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The European Commission (EC), the executive body of the European Union (EU), has released a list of Taiwanese and Malaysian photovoltaic (PV) manufacturers that are being investigated for helping Chinese PV manufacturers to circumvent PV cell and module tariffs. This list contains approximately 80 companies between the two countries.
The EC's anti-circumvention probe is based on the reported violations made by the Chinese PV companies since China and the EU reached a deal on the trade of PV products, according to Corrine Lin, analyst for EnergyTrend, a division of TrendForce. Under this deal, Chinese PV imports to Europe are limited via minimum import price (MIP) and import volume agreements made with the respective Chinese manufacturers. Although the arrangement ended an earlier anti-dumping and countervailing review of PV imports by the EC, the Chinese manufacturers have been able to exploit the various loopholes in the MIP agreements and continue to disrupt the European solar market with low prices. One major loophole involves the Chinese PV manufacturers exporting near-finished products to third countries, where their partner companies complete assembling the products before passing them to Europe. Consequently, the Chinese PV exports to Europe are able to avoid the MIP agreements. With European PV companies still fighting for their survival, the EC is quickly bringing forth additional measures to reinforce the defense against Chinese competitors. The current anti-circumvention investigation, which mainly targets Taiwanese and Malaysian companies, intends to effectively stop unscrupulous third country PV manufacturers from sneaking Chinese PV products into Europe.
"Under the MIP arrangement and taking euro's depreciation into account, PV modules are sold at 0.56 euro per watt and PV cells at 0.28 euro per watt," said Lin. "Even though the minimum prices for cells and modules are set quite high, Taiwanese products are being undercut in Europe. Hence, the MIP arrangement has many loopholes that are yet to be closed."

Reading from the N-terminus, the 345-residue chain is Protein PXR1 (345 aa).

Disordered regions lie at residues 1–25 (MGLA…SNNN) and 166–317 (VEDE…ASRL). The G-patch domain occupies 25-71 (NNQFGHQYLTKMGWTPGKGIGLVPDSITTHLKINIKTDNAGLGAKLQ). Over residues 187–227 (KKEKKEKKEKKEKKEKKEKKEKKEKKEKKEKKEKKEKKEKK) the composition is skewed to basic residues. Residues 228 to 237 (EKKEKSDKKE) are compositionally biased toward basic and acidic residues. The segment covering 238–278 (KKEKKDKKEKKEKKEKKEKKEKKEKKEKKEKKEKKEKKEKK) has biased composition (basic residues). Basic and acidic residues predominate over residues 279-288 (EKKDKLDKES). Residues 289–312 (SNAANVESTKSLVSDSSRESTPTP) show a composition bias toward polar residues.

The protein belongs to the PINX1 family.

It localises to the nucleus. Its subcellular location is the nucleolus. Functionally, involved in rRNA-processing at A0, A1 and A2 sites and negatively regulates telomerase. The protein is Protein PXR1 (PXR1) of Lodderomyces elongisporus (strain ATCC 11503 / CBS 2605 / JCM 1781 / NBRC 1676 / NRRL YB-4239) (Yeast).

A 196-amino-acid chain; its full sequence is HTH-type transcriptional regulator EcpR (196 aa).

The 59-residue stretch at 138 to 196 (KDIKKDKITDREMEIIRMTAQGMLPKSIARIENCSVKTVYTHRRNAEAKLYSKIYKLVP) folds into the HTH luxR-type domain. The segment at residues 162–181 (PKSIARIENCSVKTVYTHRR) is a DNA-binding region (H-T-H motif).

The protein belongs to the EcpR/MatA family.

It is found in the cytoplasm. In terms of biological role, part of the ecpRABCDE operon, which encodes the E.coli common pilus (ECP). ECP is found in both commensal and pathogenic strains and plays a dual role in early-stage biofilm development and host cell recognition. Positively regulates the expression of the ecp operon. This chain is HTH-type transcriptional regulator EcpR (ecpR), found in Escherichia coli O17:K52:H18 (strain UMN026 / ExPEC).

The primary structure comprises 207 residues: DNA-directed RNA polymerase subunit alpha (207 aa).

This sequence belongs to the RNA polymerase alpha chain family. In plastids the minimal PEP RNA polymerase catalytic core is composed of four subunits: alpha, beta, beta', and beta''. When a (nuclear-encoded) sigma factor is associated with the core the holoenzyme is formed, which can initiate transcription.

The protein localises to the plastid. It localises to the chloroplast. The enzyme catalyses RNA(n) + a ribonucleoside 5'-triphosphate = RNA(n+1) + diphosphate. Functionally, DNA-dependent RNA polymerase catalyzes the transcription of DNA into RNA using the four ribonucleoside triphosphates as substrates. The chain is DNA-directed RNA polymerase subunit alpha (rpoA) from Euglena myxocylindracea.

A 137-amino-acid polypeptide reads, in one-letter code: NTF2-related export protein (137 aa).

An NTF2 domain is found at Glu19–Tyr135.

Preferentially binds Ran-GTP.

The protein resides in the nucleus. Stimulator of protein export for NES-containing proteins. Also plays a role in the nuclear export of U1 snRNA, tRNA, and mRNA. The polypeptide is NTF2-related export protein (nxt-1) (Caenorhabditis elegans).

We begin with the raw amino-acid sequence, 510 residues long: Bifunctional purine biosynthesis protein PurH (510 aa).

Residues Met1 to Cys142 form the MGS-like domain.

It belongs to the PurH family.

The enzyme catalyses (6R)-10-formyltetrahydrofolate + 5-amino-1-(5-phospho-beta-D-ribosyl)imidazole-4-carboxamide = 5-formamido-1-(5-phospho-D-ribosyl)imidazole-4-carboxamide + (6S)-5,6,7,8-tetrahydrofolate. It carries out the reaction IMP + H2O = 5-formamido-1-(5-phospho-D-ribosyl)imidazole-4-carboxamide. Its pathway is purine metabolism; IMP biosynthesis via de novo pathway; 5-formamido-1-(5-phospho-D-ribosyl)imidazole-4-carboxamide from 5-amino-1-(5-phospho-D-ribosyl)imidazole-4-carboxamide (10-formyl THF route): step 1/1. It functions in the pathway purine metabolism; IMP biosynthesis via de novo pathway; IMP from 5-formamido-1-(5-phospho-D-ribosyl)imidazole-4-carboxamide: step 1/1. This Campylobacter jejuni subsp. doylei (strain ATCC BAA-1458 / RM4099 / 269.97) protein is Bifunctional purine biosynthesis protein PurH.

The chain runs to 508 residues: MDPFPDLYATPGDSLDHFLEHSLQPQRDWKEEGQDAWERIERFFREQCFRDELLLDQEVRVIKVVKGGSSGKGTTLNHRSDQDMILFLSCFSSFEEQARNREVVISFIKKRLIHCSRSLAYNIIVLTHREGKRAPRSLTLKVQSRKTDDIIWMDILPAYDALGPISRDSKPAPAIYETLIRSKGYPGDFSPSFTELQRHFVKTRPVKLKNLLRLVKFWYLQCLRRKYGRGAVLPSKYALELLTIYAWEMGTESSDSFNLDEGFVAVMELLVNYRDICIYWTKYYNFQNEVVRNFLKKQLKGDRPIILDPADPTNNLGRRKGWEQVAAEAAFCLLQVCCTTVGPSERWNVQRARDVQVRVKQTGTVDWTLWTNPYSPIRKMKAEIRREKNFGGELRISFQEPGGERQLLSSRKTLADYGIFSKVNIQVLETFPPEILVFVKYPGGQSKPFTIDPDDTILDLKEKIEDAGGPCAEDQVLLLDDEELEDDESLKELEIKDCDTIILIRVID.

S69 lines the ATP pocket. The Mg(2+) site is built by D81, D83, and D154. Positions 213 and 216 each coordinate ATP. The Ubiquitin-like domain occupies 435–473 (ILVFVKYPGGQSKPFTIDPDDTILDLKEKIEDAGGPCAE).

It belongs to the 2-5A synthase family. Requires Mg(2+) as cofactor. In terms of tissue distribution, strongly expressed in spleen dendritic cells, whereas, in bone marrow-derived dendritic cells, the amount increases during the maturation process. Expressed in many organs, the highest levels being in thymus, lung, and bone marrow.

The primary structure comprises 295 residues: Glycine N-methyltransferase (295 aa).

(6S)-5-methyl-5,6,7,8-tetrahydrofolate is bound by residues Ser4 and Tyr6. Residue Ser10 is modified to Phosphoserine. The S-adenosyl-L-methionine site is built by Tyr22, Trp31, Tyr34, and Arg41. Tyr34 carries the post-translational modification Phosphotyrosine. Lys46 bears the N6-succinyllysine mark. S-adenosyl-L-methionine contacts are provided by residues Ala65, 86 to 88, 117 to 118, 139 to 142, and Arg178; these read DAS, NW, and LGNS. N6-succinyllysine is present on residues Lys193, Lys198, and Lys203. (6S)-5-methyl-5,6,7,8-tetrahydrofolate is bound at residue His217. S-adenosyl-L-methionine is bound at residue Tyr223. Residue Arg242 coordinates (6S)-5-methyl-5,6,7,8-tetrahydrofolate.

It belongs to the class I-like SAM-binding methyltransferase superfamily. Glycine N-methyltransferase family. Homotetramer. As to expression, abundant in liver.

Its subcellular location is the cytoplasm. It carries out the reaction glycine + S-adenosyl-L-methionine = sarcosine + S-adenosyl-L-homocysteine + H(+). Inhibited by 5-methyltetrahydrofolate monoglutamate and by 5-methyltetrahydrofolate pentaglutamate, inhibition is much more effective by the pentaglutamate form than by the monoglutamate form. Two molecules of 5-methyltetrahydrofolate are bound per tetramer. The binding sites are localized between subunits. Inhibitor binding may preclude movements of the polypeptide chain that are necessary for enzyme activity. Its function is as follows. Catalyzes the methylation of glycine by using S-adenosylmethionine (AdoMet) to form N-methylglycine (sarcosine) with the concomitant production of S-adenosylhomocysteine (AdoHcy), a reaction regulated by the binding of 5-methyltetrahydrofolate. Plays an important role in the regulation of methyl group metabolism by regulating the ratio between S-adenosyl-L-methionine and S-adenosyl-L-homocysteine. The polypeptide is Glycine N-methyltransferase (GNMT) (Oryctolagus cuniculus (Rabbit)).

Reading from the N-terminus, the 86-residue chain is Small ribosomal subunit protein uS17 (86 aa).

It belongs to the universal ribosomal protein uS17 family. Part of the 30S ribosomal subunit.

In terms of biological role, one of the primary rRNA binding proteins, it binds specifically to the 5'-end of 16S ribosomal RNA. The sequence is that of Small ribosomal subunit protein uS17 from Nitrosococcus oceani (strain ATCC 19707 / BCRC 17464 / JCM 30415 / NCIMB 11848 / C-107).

EnergyTrend's statistics shows 20%~30% of Taiwan's PV exports, both modules and cells, go to Europe and the majority of European exports are directly sold to clients. EnergyTrend further finds that Taiwanese PV companies will still be in an advantageous position Europe with regard to high-efficiency products since the region has been one of the major markets for this product type in the past. Moreover, the expensive electricity prices in the EU member states fuel the region's demand for rooftop PV systems.
Earlier this year, the EC ruled that Canadian Solar, ReneSola and ET Solar Group are excluded from the MIP framework, so they will have to pay high duties for the products they ship. EnergyTrend expects the EC will punish some Taiwanese and Malaysian PV companies with additional duties after the anti-circumvention probe but it will probably not impose tariffs on the entire industries of both nations. This assessment is based on the fact that there are very few European PV companies with manufacturing in their home countries, nor are there any strong evidence that many PV companies actually act as collaborators in China’s tariff evasion scheme. Thus, EnergyTrend asserts that this latest investigation will have no noticeable effect on the prices and the supply-demand situation of the PV market.
The upcoming third quarter is the traditional peak season for PV installation in China and the United States. The stock-up demand in both countries are going to drive the market. Moreover, the high-efficiency cells will help create a price rebound along the supply chain. The demands in Europe, however, stays relatively weak due to the euro’s depreciation and the reduced feed-in tariffs given to PV power plants. The PV demand in the region is projected to be around 8.5GW this year, a slight increase compared with 2014.